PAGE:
As Leadership Programs Director at the Bush Foundation, Anita works with a wonderful team to equip, inspire and connect leaders in order to strengthen our region. She brings a significant record of accomplishments to the Foundation, including ten years of developing a wide-range of leadership and inclusion programs as the vice president for racial justice and public policy at the YWCA of Minneapolis. In 2011, she received the Hubert H. Humphrey Public Leadership Award, presented by the Humphrey School of Public Affairs at the University of Minnesota. She was named a Top Six Business Leader Under 30 by Minnesota Business Magazine and a Top Ten Outstanding Young Minnesotan by the Minnesota Jaycees. She earned a bachelor’s degree from Valparaiso University and a master’s from the Humphrey School of Public Affairs. She serves on the boards of the Charities Review Council and the Minnesota Humanities Center.
Jason’s work focuses on lowering recidivism rates, creating innovative exit strategies for youth involved in gang activity, and banning the box on housing. He has been a professor at Metropolitan State University and at Hamline University. He is a national keynote speaker and trainer, drawing on his past experiences as a gang member and an incarcerated Black man. He is past president of the Minneapolis NAACP. Jason was a 2013 Bush Fellow who focused on reducing the recidivism rate among juveniles throughout the state of Minnesota. He is the author of a memoir, From Prison to Ph.D.: A Memoir of Hope, Resilience, and Second Chances.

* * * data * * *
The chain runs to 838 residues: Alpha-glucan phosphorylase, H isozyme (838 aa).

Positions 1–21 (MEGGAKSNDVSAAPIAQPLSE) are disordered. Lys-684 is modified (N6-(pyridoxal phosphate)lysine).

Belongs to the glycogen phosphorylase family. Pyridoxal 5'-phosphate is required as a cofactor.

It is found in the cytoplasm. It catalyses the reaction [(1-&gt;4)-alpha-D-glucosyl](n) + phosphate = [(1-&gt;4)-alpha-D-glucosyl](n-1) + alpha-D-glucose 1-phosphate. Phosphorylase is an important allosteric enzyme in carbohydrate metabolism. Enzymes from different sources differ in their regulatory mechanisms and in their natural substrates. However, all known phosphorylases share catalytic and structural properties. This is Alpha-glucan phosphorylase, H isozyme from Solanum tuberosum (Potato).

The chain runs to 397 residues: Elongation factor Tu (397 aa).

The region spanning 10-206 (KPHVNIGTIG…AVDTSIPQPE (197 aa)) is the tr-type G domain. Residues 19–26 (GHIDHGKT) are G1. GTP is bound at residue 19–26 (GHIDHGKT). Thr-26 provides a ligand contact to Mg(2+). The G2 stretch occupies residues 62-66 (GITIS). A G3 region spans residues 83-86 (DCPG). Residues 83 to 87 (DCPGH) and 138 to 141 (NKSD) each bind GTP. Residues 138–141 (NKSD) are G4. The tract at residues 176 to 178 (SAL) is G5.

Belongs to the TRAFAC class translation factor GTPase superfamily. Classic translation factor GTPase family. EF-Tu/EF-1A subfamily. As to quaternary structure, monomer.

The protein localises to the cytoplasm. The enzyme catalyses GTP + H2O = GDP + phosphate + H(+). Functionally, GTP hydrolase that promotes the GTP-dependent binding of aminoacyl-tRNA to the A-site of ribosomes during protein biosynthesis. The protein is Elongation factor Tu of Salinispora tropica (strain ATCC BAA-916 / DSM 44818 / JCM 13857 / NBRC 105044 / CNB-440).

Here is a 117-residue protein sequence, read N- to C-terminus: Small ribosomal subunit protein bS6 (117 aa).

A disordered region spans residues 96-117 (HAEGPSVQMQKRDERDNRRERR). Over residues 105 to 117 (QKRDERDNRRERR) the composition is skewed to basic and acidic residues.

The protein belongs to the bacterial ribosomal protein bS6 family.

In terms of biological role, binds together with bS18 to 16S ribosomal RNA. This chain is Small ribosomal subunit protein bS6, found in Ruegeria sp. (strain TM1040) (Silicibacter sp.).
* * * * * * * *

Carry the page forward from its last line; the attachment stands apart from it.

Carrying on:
Mille Lacs Band of Ojibwe Government Affairs
Jamie is the Director of Government Affairs for the Mille Lacs Band of Ojibwe Indians. He has served in that capacity since June of 2011. Jamie has been working to strengthen relationships with Minnesota lawmakers and to protect tribal sovereignty and the economic and human rights of American Indian people since 1999. He is currently tasked with leading the Mille Lacs Band’s communications and lobbying efforts at the local, state and federal levels. Jamie has worked on a variety of legislative issues over the last 15 years, ranging from education and voting rights to human services and public safety. He has served on several boards – Minnesota Minority Education Partnership, Women of Nations, and the Minnesota PTA. Jamie has also worked on numerous local and statewide voter mobilization efforts.
Nexus Community Partners
Terri is a program director at Nexus Community Partners, a non-profit community building intermediary where she is responsible for running the Boards and Commissions Leadership Institute (BCLI) which trains and places community leaders of color on publicly appointed boards or commissions with the goal to advance equity in the Twin Cities region. Terri is an active community volunteer, serving on the boards of the Asian Economic Development Association, CommonBond Communities, and the F.R. Bigelow Foundation. She has a Bachelor of Arts degree in International Relations and Russian and a Master’s Degree in Public Policy, both obtained from the University of Minnesota.
Autumn Brown is a mother, organizer, theologian, artist, and facilitator. She is a worker-owner of AORTA, the Anti-Oppression Resource & Training Alliance, a cooperative devoted to strengthening movements for social justice and a solidarity economy through facilitation, political education, and consulting. Previous to AORTA, Autumn served as the Executive Director of RECLAIM! and the Central Minnesota Sustainability Project. She is the co-host of the podcast, How to Survive the End of the World, with her sister, adrienne maree brown. Autumn writes speculative fiction and creative non-fiction, and her work has been published in Revolutionary Mothering, Octavia’s Brood, and the Procyon Science Fiction Anthology. She is a member of the Race, Love, and Liberation Laboratoryat the Clouds in Water Zen Center in St. Paul, MN. Autumn lives in rural Central Minnesota with her partner and three brilliant children.